Bandwidths for the perception of head orientation decrease during childhood

    loading  Checking for direct PDF access through Ovid

Abstract

Adults use the orientation of people’s heads as a cue to the focus of their attention. We examined developmental changes in mechanisms underlying sensitivity to head orientation during childhood. Eight-, 10-, 12-year-olds, and adults were adapted to a frontal face view or a 20Symbol left or right side view before judging the orientation of a face at or near frontal. After frontal adaptation, there were no age differences in judgments of head orientation. However, after adaptation to a 20Symbol left or right side view, aftereffects were larger and sensitivity to head orientation was lower in 8- and 10-year-olds than in adults, with no difference between 12-year-olds and adults. A computational model indicates that these results can be modeled as a consequence of decreasing neural tuning bandwidths and decreasing additive internal noise during childhood, and/or as a consequence of increasing inhibition during childhood. These results provide the first evidence that neural mechanisms underlying sensitivity to head orientation undergo considerable refinement during childhood.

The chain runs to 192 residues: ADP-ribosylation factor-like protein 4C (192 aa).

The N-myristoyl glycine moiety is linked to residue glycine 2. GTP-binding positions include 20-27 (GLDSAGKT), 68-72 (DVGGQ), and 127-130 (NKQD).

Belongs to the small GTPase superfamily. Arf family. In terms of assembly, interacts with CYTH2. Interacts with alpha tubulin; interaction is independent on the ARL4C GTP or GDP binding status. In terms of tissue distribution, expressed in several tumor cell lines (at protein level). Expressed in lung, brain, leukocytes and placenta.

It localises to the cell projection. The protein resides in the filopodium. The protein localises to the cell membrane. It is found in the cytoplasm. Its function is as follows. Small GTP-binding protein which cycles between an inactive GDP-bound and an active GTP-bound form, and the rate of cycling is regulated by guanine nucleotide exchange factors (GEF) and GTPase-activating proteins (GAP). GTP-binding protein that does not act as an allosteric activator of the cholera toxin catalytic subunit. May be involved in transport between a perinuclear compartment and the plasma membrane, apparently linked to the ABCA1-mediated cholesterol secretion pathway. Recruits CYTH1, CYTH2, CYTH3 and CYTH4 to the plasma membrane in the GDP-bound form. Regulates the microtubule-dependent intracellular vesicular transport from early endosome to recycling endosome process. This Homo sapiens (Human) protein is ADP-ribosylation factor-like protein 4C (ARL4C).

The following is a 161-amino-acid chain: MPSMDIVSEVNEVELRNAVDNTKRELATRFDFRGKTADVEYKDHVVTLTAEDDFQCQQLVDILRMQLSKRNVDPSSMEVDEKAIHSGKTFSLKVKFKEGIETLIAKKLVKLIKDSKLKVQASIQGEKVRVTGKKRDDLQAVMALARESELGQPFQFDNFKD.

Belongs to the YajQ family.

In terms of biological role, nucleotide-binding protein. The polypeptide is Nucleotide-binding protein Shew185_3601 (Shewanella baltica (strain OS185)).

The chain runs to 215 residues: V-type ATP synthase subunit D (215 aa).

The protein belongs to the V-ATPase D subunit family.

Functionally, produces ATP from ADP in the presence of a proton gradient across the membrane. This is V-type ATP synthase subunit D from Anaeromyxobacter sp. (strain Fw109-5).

Related Topics

    loading  Loading Related Articles